HEPEX co-chairs and local organizers



Day 4:
9 June 2016 (Thursday)

Break-out session: “Assimilate your basin”
09.00- 13.00 Check here Limited number of places and specific pre-registration required (registration is closed)
Organizers: Dirk Schwanenberg (Deltares, University of Duisburg-Essen), Albrecht Weerts (Deltares, Wageningen University), Rodolfo Alvarado Montero (University of Duisburg-Essen), Peter Krahe (German Federal Institute of Hydrology)



  • Hydrologic ensemble prediction: enhancing science, operation and application through HEPEX, HEPEX co-chairs (here)
  • The peak box game – two years and 250 participants later, Liechti et al.
  • Ensemble streamflow forecasting activities with WRF-Hydro, McCreight et al.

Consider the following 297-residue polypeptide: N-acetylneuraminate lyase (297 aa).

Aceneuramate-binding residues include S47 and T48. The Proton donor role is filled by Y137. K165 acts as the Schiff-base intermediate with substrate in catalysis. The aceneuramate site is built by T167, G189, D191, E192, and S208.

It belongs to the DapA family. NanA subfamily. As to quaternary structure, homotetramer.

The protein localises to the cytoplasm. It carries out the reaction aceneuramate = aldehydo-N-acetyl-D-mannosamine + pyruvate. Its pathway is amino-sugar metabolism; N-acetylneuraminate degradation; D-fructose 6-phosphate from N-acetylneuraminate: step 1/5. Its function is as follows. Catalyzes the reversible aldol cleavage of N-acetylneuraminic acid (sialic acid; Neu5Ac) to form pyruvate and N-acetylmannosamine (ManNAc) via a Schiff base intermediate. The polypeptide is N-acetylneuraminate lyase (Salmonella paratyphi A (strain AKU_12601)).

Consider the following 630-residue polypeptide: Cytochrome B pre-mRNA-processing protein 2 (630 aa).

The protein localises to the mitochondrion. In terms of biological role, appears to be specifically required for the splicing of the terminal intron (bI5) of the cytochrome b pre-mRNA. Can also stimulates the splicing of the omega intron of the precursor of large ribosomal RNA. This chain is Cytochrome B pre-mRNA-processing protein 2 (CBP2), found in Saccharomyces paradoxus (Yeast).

• Variational data assimilation by moving horizon estimation and a probabilistic pool of Conceptual Hydrological Models, Alvarado Montero et al.
  • Investigating the relationship between precipitation input and model parameter distribution during calibration: initial results from 72 Canadian basins, Kornelsen and Coulibaly.
  • Evaluating the impact of biased precipitation on multivariate data assimilation for streamflow predictions, Bergeron et al.
  • Flood forecasting for rivers over cold regions using GRACE satellite observations, Wang.
  • Comparison of ensemble verification metrics on daily mean flows and monthly peak flows, Seid Awol, et al.
  • How do I know if I’ve improved my continental scale flood early warning system? Cloke et al.
  • Verification of multi-model precipitation forecasts for optimal decision making in water management, Van den Bergh et al.
  • Verification and comparison of seasonnal meteorological ensemble forecasts for long-term hydropower plant management in Nordic watersheds, Bazile et al.
  • Impact of dynamical downscaling on land surface model forcings, Roundy et al.